Nor, I think, should we imagine many tales being told on the road. My own journey on foot to Canterbury taught me that it is quite difficult for a group of people, of differing ages and levels of fitness, always to stay together. Some inevitably march ahead, others fall behind, a large party breaking up into smaller groups, coming together again at the end of the day, where the tales would be told in the inns and hospices along the way.

Mark Patton's novels, Undreamed Shores, An Accidental King, and Omphalos are published by Crooked Cat Publications, and can be purchased from Amazon UK or Amazon USA.

Thursday, 9 April 2015

By the Skin of our Teeth? The UK Election in Historical Context

I have never met the Scottish writer, Val McDermid, but it was she who convinced me that I should write this post. In a recent article in The Guardian, she commented on the involvement of writers in the Scottish independence referendum campaign. "When people lose trust in politicians," she suggested, "they need to find it elsewhere. Maybe, because they trust writers to tell some kind of truth buried in the fiction, we are being listened to as we rarely have before, and that's a scary thought."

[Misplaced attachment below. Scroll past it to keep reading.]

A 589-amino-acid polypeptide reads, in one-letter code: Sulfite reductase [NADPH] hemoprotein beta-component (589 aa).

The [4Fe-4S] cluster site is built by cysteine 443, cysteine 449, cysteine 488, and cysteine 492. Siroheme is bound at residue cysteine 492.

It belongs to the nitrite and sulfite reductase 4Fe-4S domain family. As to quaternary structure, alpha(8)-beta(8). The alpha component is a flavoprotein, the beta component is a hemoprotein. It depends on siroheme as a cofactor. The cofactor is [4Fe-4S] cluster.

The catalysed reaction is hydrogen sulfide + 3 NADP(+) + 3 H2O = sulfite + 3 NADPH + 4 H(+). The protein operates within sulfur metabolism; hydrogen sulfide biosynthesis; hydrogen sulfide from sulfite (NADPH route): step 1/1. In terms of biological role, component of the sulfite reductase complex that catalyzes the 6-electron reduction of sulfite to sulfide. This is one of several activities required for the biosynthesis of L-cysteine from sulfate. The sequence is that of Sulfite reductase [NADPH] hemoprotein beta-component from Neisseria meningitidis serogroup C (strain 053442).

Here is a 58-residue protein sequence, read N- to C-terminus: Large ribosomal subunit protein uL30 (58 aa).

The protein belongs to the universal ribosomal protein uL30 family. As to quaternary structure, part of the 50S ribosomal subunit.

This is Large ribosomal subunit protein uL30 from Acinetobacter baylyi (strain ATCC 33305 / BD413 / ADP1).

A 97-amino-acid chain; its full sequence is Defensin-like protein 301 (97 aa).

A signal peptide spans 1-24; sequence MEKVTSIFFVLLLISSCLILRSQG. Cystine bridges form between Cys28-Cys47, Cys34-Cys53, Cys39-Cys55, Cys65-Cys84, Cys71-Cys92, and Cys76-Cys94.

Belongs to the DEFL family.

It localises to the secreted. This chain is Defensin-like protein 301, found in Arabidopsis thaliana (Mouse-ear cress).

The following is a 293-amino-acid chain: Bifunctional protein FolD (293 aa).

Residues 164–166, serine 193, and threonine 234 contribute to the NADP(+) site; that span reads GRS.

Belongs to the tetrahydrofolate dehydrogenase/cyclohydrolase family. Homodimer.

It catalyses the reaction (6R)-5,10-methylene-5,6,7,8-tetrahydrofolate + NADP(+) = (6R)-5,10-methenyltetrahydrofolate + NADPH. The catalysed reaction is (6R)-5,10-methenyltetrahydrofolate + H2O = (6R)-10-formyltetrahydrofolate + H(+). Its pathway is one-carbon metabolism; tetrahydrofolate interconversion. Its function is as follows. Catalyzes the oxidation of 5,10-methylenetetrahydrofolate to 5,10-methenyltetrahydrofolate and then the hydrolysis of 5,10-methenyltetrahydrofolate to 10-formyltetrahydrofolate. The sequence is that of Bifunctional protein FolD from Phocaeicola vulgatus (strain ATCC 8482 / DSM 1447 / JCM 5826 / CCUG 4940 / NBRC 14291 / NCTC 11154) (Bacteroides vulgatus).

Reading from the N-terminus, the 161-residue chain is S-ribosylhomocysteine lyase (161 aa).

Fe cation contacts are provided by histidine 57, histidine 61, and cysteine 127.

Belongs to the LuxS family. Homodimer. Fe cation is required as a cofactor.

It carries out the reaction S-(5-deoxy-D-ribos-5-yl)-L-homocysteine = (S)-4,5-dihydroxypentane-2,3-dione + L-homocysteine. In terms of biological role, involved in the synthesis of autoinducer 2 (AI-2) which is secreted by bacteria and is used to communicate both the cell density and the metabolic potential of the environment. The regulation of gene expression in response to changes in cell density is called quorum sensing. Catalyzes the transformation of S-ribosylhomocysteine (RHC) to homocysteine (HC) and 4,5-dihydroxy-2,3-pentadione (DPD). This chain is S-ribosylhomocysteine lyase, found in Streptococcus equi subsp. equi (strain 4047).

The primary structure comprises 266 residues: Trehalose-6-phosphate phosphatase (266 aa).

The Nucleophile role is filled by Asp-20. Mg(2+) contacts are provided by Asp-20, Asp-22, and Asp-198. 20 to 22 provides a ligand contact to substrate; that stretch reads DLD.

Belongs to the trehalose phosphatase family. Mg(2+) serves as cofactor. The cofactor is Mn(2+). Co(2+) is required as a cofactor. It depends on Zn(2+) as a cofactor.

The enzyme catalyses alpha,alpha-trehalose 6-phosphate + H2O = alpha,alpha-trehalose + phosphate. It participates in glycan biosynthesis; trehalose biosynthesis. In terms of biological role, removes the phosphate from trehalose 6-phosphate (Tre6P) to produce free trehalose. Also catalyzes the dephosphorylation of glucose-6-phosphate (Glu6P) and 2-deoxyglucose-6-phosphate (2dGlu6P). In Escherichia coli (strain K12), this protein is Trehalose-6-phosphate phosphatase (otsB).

Scary, perhaps, but here goes. I rarely allow my political views to surface here. They are a matter of public record (serving as a councillor and standing for Parliament are not things one can do in secret), but this blog is primarily about my books, and aimed at people who either are, or might be persuaded to become, readers of them. Not all of these people live in the UK, and those that do may well not share my politics. I won't presume to tell anyone how they should vote, (although I do hope that those who are entitled to will exercise the rights that have been won for us at the expense of much bloodshed). Instead, I will tell a story, and attempt to paint a bigger picture than often emerges from the speeches of politicians.

It begins here, at the Pont du Gard, in Southern France, a Roman aqueduct which is at once a thing of beauty and a marvel of practical engineering.

Le Pont du Gard. Photo: Patrick Clenet (licensed under CCA).